SiTW: Have you seen a change in this direction?

Ursula: I am just not looking at the market any more. I haven't written short stories now for quite a while, and if I did, it would be my agent who figured where best to send them.

But maybe this is one of the reasons why I'm not reading much SF any more. I pick it up, then I put it down. Maybe I just o.d.'d on it. But it seems sort of academic, almost, lately. Doing the same stuff over fancier, more hardware, more noir. I may be totally wrong about this.

SiTW: You've perhaps coined one of my favorite one-line descriptions of what an anarchist is: "One who, choosing, accepts the responsibility of choice." Would you describe yourself as an anarchist?

Ursula: I don't, because I entirely lack the activist element, and so it seems phony or too easy. Like white people who say they are "part Cherokee."

SiTW: I hope you don't mind that a lot of us claim you, in approximately the same way that we claim Tolstoy. (Who I believe can be quoted as saying "The anarchists are right ... in everything except their belief that anarchism can be reached through revolution" although I've only read this quote, and not his original essay.)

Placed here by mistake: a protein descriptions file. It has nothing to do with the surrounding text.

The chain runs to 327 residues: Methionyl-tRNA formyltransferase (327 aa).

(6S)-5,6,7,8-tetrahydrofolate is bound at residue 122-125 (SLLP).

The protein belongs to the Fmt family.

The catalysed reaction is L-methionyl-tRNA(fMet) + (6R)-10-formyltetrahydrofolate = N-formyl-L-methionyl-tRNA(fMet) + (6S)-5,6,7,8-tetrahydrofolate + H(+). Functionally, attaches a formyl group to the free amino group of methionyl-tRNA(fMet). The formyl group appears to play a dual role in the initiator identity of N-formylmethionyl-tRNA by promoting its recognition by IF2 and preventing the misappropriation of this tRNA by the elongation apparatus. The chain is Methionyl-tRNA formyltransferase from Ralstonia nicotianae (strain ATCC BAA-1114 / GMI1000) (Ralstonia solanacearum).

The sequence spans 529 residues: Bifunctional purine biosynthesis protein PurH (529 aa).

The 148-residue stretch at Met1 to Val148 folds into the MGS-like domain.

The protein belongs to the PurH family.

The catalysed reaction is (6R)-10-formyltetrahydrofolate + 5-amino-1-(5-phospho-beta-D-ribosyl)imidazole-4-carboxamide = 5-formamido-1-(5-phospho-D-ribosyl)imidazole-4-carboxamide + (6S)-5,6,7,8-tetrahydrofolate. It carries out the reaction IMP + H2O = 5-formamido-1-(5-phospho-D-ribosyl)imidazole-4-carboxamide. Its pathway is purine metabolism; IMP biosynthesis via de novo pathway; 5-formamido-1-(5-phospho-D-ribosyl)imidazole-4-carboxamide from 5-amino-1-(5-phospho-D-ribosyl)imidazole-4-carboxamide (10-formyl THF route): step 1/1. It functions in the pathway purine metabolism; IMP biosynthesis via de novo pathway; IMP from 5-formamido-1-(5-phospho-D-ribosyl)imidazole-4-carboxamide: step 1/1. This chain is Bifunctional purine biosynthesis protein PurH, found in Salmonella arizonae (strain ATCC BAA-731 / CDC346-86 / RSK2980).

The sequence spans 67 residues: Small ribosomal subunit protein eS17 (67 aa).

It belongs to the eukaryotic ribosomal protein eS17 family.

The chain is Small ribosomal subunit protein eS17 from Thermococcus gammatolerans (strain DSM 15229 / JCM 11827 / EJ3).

Ursula: Of course I don't mind! I am touched and feel unworthy.

SiTW: What were your first interactions with anarchism?

Ursula: When I got the idea for The Dispossessed, the story I sketched out was all wrong, and I had to figure out what it really was about and what it needed. What it needed was first about a year of reading all the Utopias, and then another year or two of reading all the Anarchist writers. That was my main interaction with anarchism. I was lucky: that stuff was hard to come by in the Seventies—shadows of Sacco and Vanzetti!—but there was a very-far-left bookstore here in Portland, and if you got to know him he let you see his fine collection of all the old Anarchist writings, and some of the newer people like Bookchin too. So I got a good education.